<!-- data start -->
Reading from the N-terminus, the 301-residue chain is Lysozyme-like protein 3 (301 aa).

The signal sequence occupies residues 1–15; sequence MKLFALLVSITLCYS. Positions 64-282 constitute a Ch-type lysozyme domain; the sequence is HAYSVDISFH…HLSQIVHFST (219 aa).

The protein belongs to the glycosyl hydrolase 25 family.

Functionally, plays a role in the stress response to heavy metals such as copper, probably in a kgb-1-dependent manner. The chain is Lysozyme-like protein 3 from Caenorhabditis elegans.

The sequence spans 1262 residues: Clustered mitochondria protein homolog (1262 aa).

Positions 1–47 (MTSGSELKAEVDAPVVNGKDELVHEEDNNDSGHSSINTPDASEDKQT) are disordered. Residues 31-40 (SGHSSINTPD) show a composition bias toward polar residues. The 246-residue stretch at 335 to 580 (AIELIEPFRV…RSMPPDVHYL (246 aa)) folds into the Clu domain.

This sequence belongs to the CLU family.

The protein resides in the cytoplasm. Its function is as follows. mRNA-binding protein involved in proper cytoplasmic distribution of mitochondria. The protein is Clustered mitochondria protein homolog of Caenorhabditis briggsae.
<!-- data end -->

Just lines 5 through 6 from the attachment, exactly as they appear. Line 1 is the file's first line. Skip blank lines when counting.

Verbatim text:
The sequence spans 1262 residues: Clustered mitochondria protein homolog (1262 aa).

Positions 1–47 (MTSGSELKAEVDAPVVNGKDELVHEEDNNDSGHSSINTPDASEDKQT) are disordered. Residues 31-40 (SGHSSINTPD) show a composition bias toward polar residues. The 246-residue stretch at 335 to 580 (AIELIEPFRV…RSMPPDVHYL (246 aa)) folds into the Clu domain.